January 21, 2014 > How Healthy Are Your Lungs?
How Healthy Are Your Lungs?
Learn How to Stay Healthy This Winter and Beyond
Lungs are critical to our breathing, yet many people are unaware of the many risks they take with these vital organs. Smoking and exposure to harmful chemicals or illnesses can compromise the health of lungs, with the possibility of long-term or debilitating conditions such as chronic bronchitis, pneumonia and even lung cancer.
Dr. Jason Chu, a pulmonologist at Washington Hospital, will address some of the many ways that people can take care of their lungs and avoid lung disease at an upcoming Health and Wellness seminar at Washington Hospital on Tuesday, January 28.
Dr. Chu will review the various kinds of lung disease, update attendees on recent updates in lung care and provide expert advice for keeping healthy during the current season of colds and infections, including particularly flu and pneumonia.
Staying Healthy in Flu Season
ÒItÕs important to stay as healthy as possible,Ó asserts Dr. Chu. ÒPeople are not immune, particularly in this season. Air quality is sometimes bad, and there are many people already infected with other illnesses, making it challenging to stay healthy.Ó
What You Can Do Right Now to Avoid Getting Sick
* Use common sense. Make sure youÕve had a flu shot; if you havenÕt had one this season, get it now. Consider getting a vaccine against pneumonia; these are recommended and should be renewed every six years.
* Wash your hands frequently and thoroughly. Using soap and hot water, wash hands thoroughly for 30 seconds, being sure to scrub not only the palm but between the fingers and the back of the handing. Use hand sanitizers at home and in public places. Keep them in your desk and your car. ÒItÕs a basic precaution but very necessary,Ó he says.
* Follow a healthy diet with proper nutrition and lots of fluids. Get plenty of rest and exercise to stimulate the bodyÕs health.
* ItÕs easy to pick up infections and illnesses while traveling or even at the office, school or shopping areas. Follow the above practices no matter where you are.
Many people each winter get sick, but they donÕt seek care, thinking they can get through a cold or sore throat, a cough or a stretch of feeling tired and achy. Dr. Chu, however, says that people should Òset their own limitations.Ó
ÒIf you havenÕt felt good for three or more days, and have a fever or phlegm in your throat and chest, these are all signs of an illness or infection.Ó
DonÕt put off a visit to a doctor or health facility. Monitor symptoms of fever and fatigue and donÕt self-diagnose: seek medical expertise and diagnosis. Many people think, ÔI probably have a cold.Õ But, if you feel worn down and are lacking energy, he notes, you should have these symptoms checked out by a health professional. ItÕs important to identify lung infections quickly, because these infections can spread throughout the body in 48 hours.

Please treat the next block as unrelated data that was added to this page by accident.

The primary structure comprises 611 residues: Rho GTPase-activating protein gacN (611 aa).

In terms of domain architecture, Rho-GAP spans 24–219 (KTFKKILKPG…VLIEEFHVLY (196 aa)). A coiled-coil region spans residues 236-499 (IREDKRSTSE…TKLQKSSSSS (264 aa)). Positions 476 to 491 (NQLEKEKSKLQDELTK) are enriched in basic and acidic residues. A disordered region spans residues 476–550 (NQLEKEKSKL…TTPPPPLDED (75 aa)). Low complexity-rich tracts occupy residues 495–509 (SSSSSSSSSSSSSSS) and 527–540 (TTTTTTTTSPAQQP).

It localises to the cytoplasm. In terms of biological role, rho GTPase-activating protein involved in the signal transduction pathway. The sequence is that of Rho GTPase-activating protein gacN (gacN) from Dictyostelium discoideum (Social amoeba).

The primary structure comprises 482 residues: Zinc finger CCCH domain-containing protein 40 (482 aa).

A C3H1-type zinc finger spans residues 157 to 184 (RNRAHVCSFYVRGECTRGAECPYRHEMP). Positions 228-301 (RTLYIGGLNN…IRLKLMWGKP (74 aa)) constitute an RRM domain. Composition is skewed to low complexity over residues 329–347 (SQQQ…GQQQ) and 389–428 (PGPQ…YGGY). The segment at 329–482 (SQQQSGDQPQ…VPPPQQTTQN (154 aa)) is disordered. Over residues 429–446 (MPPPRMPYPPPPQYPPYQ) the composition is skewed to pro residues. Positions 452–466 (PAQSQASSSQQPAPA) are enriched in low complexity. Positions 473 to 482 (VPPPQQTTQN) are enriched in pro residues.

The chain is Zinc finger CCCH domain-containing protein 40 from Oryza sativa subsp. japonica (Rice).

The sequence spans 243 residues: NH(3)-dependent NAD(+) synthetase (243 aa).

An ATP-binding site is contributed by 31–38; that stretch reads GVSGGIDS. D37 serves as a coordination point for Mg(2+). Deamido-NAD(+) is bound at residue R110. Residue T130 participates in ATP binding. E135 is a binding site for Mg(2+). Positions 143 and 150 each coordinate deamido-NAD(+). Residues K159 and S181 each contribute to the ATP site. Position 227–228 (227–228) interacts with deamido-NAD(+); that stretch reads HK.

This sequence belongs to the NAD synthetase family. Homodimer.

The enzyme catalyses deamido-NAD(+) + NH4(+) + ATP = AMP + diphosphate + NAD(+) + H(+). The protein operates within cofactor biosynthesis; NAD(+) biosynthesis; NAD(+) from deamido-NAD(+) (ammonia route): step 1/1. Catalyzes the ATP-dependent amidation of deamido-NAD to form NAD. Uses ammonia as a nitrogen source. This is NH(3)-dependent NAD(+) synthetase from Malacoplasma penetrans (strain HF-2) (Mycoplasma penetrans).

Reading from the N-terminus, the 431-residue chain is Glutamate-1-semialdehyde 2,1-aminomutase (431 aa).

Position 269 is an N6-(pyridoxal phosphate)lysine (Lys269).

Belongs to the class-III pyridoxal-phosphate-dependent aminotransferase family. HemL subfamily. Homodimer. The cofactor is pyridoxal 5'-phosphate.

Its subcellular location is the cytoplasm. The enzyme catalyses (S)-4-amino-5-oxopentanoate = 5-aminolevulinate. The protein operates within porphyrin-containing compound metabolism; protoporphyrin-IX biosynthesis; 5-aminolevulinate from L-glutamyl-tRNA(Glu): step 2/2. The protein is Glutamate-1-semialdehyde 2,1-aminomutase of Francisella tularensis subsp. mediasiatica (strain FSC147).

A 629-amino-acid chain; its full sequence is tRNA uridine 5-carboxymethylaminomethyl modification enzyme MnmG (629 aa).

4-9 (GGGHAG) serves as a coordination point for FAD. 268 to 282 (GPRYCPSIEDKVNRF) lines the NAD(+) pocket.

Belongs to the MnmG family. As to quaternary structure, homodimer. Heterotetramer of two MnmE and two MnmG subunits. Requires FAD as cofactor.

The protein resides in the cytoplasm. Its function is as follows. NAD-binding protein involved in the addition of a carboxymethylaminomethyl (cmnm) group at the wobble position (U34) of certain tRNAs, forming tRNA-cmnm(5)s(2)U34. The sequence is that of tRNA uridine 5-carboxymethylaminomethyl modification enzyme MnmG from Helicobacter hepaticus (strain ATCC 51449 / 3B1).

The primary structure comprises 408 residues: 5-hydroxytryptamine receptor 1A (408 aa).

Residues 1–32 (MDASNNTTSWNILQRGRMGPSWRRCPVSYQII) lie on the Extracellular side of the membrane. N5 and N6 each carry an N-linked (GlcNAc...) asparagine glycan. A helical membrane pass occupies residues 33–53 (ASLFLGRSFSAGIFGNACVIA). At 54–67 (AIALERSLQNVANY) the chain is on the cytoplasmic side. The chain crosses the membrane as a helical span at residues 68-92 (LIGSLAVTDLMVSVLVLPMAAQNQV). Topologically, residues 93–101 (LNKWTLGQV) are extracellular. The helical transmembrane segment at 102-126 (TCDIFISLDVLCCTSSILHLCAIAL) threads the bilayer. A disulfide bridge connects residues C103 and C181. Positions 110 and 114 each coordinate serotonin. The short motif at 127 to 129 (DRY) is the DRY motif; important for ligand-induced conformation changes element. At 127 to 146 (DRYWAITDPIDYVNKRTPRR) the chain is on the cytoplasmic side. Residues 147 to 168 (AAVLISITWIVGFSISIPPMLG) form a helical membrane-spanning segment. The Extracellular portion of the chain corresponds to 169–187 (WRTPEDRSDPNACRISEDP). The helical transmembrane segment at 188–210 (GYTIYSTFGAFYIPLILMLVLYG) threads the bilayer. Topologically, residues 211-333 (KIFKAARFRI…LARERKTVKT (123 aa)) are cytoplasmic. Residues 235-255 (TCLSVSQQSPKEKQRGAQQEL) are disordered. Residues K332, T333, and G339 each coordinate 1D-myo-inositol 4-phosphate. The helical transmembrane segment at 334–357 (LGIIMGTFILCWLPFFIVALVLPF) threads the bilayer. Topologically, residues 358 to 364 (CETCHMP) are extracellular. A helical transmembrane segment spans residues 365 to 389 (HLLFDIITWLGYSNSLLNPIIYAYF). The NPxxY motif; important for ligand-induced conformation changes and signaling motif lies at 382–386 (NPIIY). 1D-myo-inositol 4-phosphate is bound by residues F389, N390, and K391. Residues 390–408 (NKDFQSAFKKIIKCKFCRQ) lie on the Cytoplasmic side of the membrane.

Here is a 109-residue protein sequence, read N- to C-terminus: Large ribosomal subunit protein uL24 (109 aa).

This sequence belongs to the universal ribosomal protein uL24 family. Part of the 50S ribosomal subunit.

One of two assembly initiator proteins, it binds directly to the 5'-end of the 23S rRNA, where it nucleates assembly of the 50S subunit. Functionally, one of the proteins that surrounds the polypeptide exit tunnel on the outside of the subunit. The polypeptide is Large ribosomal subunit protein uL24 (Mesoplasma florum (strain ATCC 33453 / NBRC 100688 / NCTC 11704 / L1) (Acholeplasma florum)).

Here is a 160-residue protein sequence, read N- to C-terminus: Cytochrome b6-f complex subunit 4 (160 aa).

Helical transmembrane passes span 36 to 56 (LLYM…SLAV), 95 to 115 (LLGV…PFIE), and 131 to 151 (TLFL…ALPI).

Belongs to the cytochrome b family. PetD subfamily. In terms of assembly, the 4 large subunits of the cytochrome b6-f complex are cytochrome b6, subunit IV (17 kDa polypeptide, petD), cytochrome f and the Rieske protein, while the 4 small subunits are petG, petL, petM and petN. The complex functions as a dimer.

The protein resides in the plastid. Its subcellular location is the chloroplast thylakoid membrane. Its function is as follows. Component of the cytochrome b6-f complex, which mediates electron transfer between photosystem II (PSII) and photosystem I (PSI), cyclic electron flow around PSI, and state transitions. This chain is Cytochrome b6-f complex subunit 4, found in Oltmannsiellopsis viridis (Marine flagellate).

ÒCover your mouth correctly when coughing,Ó reminds Dr. Chu. ÒCough into a tissue, and wear a face mask if your or sick, or are around others who are coughing.Ó
If you are being treated for a respiratory illness or flu, take the medication until the entire prescription is finished, not just until you are feeling better.
Keep Your Lungs Healthy for Life
Prevention is the key to lung health. While a healthy diet and exercise are keys to overall health, itÕs also good to monitor your lung health.
ÒA nagging cough is a symptom of lung cancer. So is blood in the phlegm. Do you have pneumonia that doesnÕt clear up? Has the sound of your voice changed? Be proactive and get screened as soon as you note a change in your lungs. DonÕt put off a test because youÕre afraid,Ó Dr. Chu emphasizes.
Early screenings can detect chronic bronchitis and other lung conditions, including cancer. Radiation, chemotherapy and some surgical procedures can help. In some cases, oxygen therapy can help relieve bronchitis and chronic obstructive pulmonary disease.
The many carcinogens in tobacco can affect not only lungs, but also heart and bladder. Dr. Chu reports that up to 95 percent of lung cancers are caused by smoking, and even by exposure to second-hand smoke.
ÒRecently the U.S. Surgeon General reminded the public that 50 years ago the office stated that smoking was dangerous to the health of people, and yet itÕs still a leading cause of death today,Ó notes Dr. Chu. ÒThis remains a national health concern.Ó
Looking to the Future
Dr. Chu believes better testing for lung diseases and increased awareness of lung diseases give us hope for the future. In the meantime, healthy practices are the best assurance of lung health. If you donÕt smoke, donÕt start. Avoid second-hand smoke. Practice good nutrition and get plenty of exercise. ÒPrevention is the key,Ó stresses Dr. Chu.
Register Online for the Healthy Lung Seminar
Topic: How Healthy Are Your Lungs?
When: Tuesday, January 28
Time: 1 to 3 p.m.
Location: Conrad E. Anderson, M.D. Auditorium, 2500 Mowry Avenue (Washington West)
Register online at www.whhs.com/event/class-registration